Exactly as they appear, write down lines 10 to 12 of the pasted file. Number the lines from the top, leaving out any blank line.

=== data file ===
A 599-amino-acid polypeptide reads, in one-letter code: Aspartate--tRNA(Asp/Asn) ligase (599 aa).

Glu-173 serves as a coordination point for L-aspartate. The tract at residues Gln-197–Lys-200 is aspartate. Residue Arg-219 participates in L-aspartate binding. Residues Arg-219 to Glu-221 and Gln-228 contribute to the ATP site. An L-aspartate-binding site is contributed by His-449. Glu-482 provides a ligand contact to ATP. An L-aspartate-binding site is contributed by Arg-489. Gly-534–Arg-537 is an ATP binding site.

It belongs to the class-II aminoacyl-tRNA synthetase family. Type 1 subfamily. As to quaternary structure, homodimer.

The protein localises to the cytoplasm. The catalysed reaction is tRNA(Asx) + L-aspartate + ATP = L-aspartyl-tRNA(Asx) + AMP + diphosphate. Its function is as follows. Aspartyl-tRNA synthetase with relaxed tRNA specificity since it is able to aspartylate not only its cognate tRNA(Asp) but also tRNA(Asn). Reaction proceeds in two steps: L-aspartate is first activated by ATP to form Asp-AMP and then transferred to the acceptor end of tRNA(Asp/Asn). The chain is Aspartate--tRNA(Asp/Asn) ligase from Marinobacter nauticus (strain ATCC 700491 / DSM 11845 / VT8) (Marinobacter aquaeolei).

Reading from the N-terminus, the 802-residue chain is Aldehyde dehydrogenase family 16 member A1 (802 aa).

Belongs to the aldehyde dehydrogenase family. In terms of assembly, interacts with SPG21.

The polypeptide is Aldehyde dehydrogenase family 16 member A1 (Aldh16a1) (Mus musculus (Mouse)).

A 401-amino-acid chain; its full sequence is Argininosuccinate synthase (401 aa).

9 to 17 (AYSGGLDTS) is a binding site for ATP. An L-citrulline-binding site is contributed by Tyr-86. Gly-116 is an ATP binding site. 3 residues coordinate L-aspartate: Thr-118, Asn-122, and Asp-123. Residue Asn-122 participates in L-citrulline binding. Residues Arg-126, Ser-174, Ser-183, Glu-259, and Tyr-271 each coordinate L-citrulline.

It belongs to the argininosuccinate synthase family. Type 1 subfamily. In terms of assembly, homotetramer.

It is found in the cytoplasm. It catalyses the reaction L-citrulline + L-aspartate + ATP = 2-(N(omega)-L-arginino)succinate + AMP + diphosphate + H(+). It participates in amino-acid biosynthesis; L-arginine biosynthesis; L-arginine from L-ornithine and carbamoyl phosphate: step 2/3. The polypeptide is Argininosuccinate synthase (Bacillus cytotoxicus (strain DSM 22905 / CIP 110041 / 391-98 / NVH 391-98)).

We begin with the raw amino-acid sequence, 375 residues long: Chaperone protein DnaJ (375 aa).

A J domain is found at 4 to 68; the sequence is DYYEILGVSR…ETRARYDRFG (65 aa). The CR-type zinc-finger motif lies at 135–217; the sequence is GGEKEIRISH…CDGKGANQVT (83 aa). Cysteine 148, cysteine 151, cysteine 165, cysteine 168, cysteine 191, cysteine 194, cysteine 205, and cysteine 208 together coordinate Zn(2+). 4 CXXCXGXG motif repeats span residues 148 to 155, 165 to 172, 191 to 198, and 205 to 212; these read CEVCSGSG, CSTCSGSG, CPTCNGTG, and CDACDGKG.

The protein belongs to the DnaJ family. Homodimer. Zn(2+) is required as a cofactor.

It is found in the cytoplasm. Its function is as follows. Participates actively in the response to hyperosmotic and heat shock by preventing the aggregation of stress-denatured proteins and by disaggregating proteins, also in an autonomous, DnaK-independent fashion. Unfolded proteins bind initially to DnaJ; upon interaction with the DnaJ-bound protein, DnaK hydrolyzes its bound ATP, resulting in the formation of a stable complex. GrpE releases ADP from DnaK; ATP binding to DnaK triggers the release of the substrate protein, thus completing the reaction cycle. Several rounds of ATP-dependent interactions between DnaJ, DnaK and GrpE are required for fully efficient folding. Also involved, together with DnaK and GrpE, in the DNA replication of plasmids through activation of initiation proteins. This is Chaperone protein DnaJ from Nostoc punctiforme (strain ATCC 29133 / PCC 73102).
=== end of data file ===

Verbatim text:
It belongs to the argininosuccinate synthase family. Type 1 subfamily. In terms of assembly, homotetramer.

It is found in the cytoplasm. It catalyses the reaction L-citrulline + L-aspartate + ATP = 2-(N(omega)-L-arginino)succinate + AMP + diphosphate + H(+). It participates in amino-acid biosynthesis; L-arginine biosynthesis; L-arginine from L-ornithine and carbamoyl phosphate: step 2/3. The polypeptide is Argininosuccinate synthase (Bacillus cytotoxicus (strain DSM 22905 / CIP 110041 / 391-98 / NVH 391-98)).

We begin with the raw amino-acid sequence, 375 residues long: Chaperone protein DnaJ (375 aa).